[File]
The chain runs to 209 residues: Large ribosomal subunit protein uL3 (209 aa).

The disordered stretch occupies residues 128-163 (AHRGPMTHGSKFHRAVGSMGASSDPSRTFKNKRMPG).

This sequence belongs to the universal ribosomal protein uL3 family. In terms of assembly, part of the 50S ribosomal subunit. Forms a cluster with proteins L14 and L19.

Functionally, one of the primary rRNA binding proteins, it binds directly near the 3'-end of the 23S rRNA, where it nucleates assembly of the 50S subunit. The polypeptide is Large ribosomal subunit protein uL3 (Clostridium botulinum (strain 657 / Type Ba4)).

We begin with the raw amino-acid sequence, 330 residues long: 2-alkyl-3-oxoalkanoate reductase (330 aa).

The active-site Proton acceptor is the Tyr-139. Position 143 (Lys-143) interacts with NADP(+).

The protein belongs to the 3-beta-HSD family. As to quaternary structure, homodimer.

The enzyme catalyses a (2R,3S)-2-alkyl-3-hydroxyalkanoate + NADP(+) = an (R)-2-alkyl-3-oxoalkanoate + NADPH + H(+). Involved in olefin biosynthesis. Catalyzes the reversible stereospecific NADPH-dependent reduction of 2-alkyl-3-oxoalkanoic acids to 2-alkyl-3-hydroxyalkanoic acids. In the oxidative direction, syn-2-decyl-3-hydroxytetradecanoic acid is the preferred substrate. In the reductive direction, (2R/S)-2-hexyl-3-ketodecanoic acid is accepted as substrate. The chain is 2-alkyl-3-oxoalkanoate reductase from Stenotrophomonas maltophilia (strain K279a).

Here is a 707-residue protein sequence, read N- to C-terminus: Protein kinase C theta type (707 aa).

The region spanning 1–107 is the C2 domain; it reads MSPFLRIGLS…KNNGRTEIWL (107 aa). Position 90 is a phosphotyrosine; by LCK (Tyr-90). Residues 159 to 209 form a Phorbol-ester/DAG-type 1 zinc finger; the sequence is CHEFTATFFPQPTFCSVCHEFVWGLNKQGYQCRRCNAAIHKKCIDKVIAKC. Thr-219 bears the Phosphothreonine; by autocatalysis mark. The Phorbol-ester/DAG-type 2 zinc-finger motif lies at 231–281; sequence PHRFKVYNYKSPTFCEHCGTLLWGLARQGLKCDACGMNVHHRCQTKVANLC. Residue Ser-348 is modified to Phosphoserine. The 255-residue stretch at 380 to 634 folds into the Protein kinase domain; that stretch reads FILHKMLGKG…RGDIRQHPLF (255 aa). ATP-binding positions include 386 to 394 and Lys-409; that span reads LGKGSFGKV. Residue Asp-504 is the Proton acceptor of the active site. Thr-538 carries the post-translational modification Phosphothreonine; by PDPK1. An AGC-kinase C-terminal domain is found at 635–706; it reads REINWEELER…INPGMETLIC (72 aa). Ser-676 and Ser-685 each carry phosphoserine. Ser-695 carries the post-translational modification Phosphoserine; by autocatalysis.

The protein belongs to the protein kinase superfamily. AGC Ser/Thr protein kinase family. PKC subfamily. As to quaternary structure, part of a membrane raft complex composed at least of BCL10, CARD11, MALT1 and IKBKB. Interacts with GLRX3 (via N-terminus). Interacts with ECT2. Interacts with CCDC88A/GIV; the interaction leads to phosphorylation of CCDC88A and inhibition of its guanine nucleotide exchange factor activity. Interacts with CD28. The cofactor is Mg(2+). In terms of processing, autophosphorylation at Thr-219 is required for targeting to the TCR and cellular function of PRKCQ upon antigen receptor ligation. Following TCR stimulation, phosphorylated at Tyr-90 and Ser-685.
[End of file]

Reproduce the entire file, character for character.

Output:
The chain runs to 209 residues: Large ribosomal subunit protein uL3 (209 aa).

The disordered stretch occupies residues 128-163 (AHRGPMTHGSKFHRAVGSMGASSDPSRTFKNKRMPG).

This sequence belongs to the universal ribosomal protein uL3 family. In terms of assembly, part of the 50S ribosomal subunit. Forms a cluster with proteins L14 and L19.

Functionally, one of the primary rRNA binding proteins, it binds directly near the 3'-end of the 23S rRNA, where it nucleates assembly of the 50S subunit. The polypeptide is Large ribosomal subunit protein uL3 (Clostridium botulinum (strain 657 / Type Ba4)).

We begin with the raw amino-acid sequence, 330 residues long: 2-alkyl-3-oxoalkanoate reductase (330 aa).

The active-site Proton acceptor is the Tyr-139. Position 143 (Lys-143) interacts with NADP(+).

The protein belongs to the 3-beta-HSD family. As to quaternary structure, homodimer.

The enzyme catalyses a (2R,3S)-2-alkyl-3-hydroxyalkanoate + NADP(+) = an (R)-2-alkyl-3-oxoalkanoate + NADPH + H(+). Involved in olefin biosynthesis. Catalyzes the reversible stereospecific NADPH-dependent reduction of 2-alkyl-3-oxoalkanoic acids to 2-alkyl-3-hydroxyalkanoic acids. In the oxidative direction, syn-2-decyl-3-hydroxytetradecanoic acid is the preferred substrate. In the reductive direction, (2R/S)-2-hexyl-3-ketodecanoic acid is accepted as substrate. The chain is 2-alkyl-3-oxoalkanoate reductase from Stenotrophomonas maltophilia (strain K279a).

Here is a 707-residue protein sequence, read N- to C-terminus: Protein kinase C theta type (707 aa).

The region spanning 1–107 is the C2 domain; it reads MSPFLRIGLS…KNNGRTEIWL (107 aa). Position 90 is a phosphotyrosine; by LCK (Tyr-90). Residues 159 to 209 form a Phorbol-ester/DAG-type 1 zinc finger; the sequence is CHEFTATFFPQPTFCSVCHEFVWGLNKQGYQCRRCNAAIHKKCIDKVIAKC. Thr-219 bears the Phosphothreonine; by autocatalysis mark. The Phorbol-ester/DAG-type 2 zinc-finger motif lies at 231–281; sequence PHRFKVYNYKSPTFCEHCGTLLWGLARQGLKCDACGMNVHHRCQTKVANLC. Residue Ser-348 is modified to Phosphoserine. The 255-residue stretch at 380 to 634 folds into the Protein kinase domain; that stretch reads FILHKMLGKG…RGDIRQHPLF (255 aa). ATP-binding positions include 386 to 394 and Lys-409; that span reads LGKGSFGKV. Residue Asp-504 is the Proton acceptor of the active site. Thr-538 carries the post-translational modification Phosphothreonine; by PDPK1. An AGC-kinase C-terminal domain is found at 635–706; it reads REINWEELER…INPGMETLIC (72 aa). Ser-676 and Ser-685 each carry phosphoserine. Ser-695 carries the post-translational modification Phosphoserine; by autocatalysis.

The protein belongs to the protein kinase superfamily. AGC Ser/Thr protein kinase family. PKC subfamily. As to quaternary structure, part of a membrane raft complex composed at least of BCL10, CARD11, MALT1 and IKBKB. Interacts with GLRX3 (via N-terminus). Interacts with ECT2. Interacts with CCDC88A/GIV; the interaction leads to phosphorylation of CCDC88A and inhibition of its guanine nucleotide exchange factor activity. Interacts with CD28. The cofactor is Mg(2+). In terms of processing, autophosphorylation at Thr-219 is required for targeting to the TCR and cellular function of PRKCQ upon antigen receptor ligation. Following TCR stimulation, phosphorylated at Tyr-90 and Ser-685.